Hostile planet: Echus Chasma, one of the largest water source regions on Mars, is pictured from ESA's Mars Express. Photo: Getty
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68 Days Later: why the Mars One mission would end in disaster

A team from MIT estimated how long it would take for the mission to experience its first fatality. The answer: 68 days. The second group would arrive to find the first pioneers had been dead for more than a year and a half.

When the Dutch not-for-profit organisation Mars One announced in 2012 that it intended to send a crew of settlers on a one-way trip to the Red Planet for a reality TV show, it sounded like a hoax. You may remember the Channel 4 show Space Cadets (2005), in which nine contestants were fooled into undergoing fake astronaut training before being placed in a simulator and told they were heading into space. But Mars One, it seems, is legitimate.

The co-founder and CEO of Mars One, Bas Lansdorp, a wind energy entrepreneur, has said that he and his team can send materials and supplies to keep a group of 40 colonists alive until the 2040s. This is subject to funding, with proceeds from the TV show hopefully making up a significant chunk, adding to other investment. The crucial point is that Lansdorp thinks Mars One can do this now, with existing technology.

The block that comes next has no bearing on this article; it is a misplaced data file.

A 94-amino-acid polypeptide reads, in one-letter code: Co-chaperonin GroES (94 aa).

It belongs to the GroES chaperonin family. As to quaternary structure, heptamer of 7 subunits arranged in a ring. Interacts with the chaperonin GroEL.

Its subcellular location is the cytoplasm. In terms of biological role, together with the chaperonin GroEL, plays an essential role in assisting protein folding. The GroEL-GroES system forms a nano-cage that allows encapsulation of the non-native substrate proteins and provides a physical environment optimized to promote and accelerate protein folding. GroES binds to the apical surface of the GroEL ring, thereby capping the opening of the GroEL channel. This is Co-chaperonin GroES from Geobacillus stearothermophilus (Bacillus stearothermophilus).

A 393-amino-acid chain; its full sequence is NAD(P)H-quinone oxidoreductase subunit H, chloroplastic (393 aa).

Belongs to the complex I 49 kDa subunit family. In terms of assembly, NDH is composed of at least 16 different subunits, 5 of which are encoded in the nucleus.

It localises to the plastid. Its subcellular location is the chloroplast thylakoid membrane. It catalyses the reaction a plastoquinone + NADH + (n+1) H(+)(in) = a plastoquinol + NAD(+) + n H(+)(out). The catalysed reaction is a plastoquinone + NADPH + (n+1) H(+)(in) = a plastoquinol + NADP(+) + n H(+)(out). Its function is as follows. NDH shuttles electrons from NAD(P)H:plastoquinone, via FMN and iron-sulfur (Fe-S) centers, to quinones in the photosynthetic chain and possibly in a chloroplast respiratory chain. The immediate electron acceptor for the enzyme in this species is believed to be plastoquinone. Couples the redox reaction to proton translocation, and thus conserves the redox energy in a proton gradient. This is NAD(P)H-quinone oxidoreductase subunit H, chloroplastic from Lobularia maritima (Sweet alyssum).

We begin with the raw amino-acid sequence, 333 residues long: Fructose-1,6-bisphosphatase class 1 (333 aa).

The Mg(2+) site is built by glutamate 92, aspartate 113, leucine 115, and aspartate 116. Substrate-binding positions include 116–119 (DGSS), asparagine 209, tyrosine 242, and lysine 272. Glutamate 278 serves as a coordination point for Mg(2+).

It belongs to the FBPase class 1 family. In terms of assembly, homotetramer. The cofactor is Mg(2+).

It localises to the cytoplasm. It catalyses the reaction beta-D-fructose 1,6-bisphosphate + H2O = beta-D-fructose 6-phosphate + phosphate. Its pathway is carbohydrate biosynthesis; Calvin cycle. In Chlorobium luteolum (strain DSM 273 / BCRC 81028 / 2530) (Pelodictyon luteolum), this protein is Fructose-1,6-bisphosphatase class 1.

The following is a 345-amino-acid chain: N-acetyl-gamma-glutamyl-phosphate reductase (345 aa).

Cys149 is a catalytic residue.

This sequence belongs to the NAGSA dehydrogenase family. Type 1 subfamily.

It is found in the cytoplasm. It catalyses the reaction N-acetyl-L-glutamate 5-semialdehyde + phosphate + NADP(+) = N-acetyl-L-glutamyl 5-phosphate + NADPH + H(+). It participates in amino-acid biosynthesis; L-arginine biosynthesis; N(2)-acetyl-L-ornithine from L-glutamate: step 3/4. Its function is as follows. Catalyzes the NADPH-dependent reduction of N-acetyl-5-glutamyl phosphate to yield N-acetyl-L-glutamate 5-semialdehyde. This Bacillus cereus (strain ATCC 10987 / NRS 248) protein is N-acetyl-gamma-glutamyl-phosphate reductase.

This makes it sound like colonising Mars is more of a financial than a technological problem. The current budget for the project is $6bn. Here’s what is supposed to happen: an unmanned mission to Mars will be launched in 2020 and a suitable site for the colony will be chosen in preparation for the launch of the first living modules in 2022. By 2025, the first four astronauts – selected from more than 200,000 applicants – will arrive and begin getting the base ready for the next four to touch down in 2027. Another four will arrive two years later, and so on, until there are 40 people living on Mars, extracting water and minerals from the soil and breathing oxygen produced in greenhouses by wheat and vegetable crops.

This all assumes that our current technology is up to the task. A feasibility study of the Mars One plan was presented to the 65th International Astronautical Congress in Toronto at the beginning of October by the MIT scientists Sydney Do, Koki Ho, Samuel Schreiner, Andrew Owens and Olivier de Weck. The team estimated how long it would take for the mission to experience its first fatality. The answer: 68 days. The second group of astronauts would arrive to find the first four Mars pioneers had been dead for more than a year and a half.